4 Marketing Lessons My Dog Can Teach You

Jul 13, 2016

AUTHOR’S NOTE: So let me first say that the title of this article isn’t meant to be condescending or demeaning in any way. My dog is an exceptional marketer. Just check out his Facebook page.

Aside from being my best friend and sometimes roommate, Caboose Arbogast is the chief security officer here at InnerAction Media, and he does a great job. He is dedicated, vigilant and an excellent judge of character. But he’s more than that; he’s a great resource to bounce marketing ideas off of.

Caboose has had some poignant insights over the past few months about how marketing to people is a lot like working with dogs, and I’d like to share a few of them with you here. Ready? Here we go!

4 Lessons My Dog Can Teach You About Marketing

  1. Don’t Take. Just Throw:  Dogs love to play fetch. Caboose has this purple ball that he runs around the backyard with for hours. But Caboose DOES NOT want you to take the ball, even if you’re going to throw it immediately for him to chase after. He’ll set it down just out of arm’s reach, and then stare you down. When you go to pick it up, he grabs it and runs off. This game is a lesson in trust and patience. You must build trust with your customer and your leads. Give, but don’t take. Add value to the relationship. Show them you know what you’re doing. Show them that you actually have their best interests at heart, and that you want to solve their problem. When they trust that you know their game and are going to play, they’ll lay the ball at your feet.
  2. Give and Receive Affection:  Boosie loves a good scratch behind the ear or a hug when I get home. He wants me to know that he’s happy to see me, and he wants to know that I’m happy to see him. Your customers want to know that you’re excited to see them when they walk through your door, and that you appreciate the fact that they chose you instead of your competitors down the street. They want you to acknowledge and reinforce the relationship. You can do this in a bunch of different ways—here are just a few:
  • Shake their hand and look them in the eye to greet them. A simple (and sincere) “It’s great to see you,” goes a long way.
  • Remember some personal details. Ask about the kids. Talk about that fishing trip they posted photos from on Facebook. Let them know they’re more than just a credit card transaction.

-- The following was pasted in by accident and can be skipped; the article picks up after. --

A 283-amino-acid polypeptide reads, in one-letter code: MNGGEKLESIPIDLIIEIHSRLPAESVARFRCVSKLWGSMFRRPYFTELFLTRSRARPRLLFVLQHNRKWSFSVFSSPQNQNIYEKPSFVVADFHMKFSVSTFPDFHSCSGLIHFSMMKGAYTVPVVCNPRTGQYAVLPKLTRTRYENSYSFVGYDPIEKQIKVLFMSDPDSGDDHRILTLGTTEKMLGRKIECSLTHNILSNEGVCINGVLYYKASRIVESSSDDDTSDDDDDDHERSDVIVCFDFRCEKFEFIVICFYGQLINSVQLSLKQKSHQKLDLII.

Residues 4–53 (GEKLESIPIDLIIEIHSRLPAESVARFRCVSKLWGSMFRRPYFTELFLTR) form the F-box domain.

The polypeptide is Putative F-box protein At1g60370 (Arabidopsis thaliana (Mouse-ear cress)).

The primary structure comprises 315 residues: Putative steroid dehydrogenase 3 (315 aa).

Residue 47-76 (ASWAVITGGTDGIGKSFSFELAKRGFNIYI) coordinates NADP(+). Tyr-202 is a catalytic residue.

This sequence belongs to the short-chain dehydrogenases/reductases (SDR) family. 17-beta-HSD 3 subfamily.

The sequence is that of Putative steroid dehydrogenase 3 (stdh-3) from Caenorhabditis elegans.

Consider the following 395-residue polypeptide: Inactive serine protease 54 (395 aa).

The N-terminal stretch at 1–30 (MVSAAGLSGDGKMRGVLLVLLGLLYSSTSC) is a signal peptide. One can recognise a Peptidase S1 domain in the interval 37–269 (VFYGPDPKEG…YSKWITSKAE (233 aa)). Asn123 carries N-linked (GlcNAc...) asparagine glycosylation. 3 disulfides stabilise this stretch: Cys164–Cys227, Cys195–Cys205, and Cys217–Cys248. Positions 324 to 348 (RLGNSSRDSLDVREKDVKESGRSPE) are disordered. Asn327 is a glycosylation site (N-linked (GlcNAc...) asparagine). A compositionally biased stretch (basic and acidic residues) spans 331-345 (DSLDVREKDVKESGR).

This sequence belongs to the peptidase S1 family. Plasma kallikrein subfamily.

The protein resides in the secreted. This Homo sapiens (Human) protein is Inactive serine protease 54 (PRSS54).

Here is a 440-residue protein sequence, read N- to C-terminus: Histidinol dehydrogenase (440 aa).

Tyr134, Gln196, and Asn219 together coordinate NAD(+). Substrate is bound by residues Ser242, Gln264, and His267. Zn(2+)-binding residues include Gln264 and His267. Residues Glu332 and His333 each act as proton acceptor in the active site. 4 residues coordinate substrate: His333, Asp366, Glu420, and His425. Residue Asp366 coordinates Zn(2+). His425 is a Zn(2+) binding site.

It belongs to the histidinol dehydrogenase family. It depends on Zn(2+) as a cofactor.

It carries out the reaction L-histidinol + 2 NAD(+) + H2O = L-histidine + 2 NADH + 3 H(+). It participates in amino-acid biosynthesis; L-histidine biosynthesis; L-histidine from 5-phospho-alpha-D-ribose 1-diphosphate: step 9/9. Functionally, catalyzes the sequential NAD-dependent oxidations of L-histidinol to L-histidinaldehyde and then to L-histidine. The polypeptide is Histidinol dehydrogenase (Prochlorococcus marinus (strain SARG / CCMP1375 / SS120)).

• Create a Frequent Customer discount or rewards system that incentivizes customers to come back regularly. But make sure it’s actually valuable—none of those “buy 14 lattes and get ten cents off your next bagel” deals.
  • Give your website visitors a great online experience. Make yourself easy to find online and on social media. Provide insights into common issues your customers may have on your blog. Help solve problems. Make yourself accessible to them via email or Twitter or LinkedIn.
  • When someone comments with a compliment or positive story online, thank them. Show that you actually participate in the conversation. Receive the affection, and acknowledge the giver.
  1. Keep it Short and Simple:  Dogs hate complicated commands. They’re hard to understand. Your customers also hate complicated messages. What is it I’m supposed to do? What did they mean by that? What is it they are even trying to get me to do? Keep it simple and short, and always lead them where you want them to go. You can do this on your website by making sure you have at least 1 Call To Action (CTA) on every page that does not have a form. CTAs are the big colorful buttons that you press to get to the Really Cool Thing the site is offering (see the bottom of this blog for an example). If you’re not telling a website visitor where to go, most will just go somewhere else. Videos are also a great way to deliver information in an easily-digestible format. Just remember: Talk like people. Speak the language of your customer. Just because you have a proclivity for extrapolating significance via near-intelligible superfluous verbosity…that doesn’t mean you are making any sense to anyone else.
  2. Be Consistent:  Training a dog can be taxing, but it pays off if you’re consistent with your message. No, you can’t chase the mailman. No, you can’t eat the cat food. Yes, you can run in circles in the backyard all you want! The same rule applies for your customers—you should have a specific message that you want to deliver, and you need to keep it consistent if you want your customers to effectively understand the message. Want an example? Sure you do! At InnerAction Media, we help our clients turn strangers into leads, leads into customers and customers into raving fans. We do this in a bunch of different ways—online videos, website development, inbound marketing, social media, radio and TV commercials…the list goes on—but the core message is that we help you grow your business. We tell your story to the right people at the right time in the right place. We learn about your organization and your goals, and we help you reach them. Simple.

So there you have it: 4 marketing lessons, taught to you by my dog Caboose. These are just some basic truths about customers and dogs. When you boil it down, we’re really not that different. We can be loyal, we can be fierce. We can be moody, we can be a lot of work, and we can be the best thing that ever happened to you. Treat us well, and we’ll be your buddy for life.

If you’d like to learn more about what we do here at InnerAction Media, click below to watch a video…you might get a treat if you do!

Good boy!


Thanks for reading,

Mike and Caboose

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